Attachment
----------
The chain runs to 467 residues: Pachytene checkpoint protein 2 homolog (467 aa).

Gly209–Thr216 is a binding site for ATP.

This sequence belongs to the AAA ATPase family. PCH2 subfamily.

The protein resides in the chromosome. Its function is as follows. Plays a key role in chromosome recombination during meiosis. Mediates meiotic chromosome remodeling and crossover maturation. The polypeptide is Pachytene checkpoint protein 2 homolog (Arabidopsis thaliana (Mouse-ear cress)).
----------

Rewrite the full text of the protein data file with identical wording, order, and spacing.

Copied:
The chain runs to 467 residues: Pachytene checkpoint protein 2 homolog (467 aa).

Gly209–Thr216 is a binding site for ATP.

This sequence belongs to the AAA ATPase family. PCH2 subfamily.

The protein resides in the chromosome. Its function is as follows. Plays a key role in chromosome recombination during meiosis. Mediates meiotic chromosome remodeling and crossover maturation. The polypeptide is Pachytene checkpoint protein 2 homolog (Arabidopsis thaliana (Mouse-ear cress)).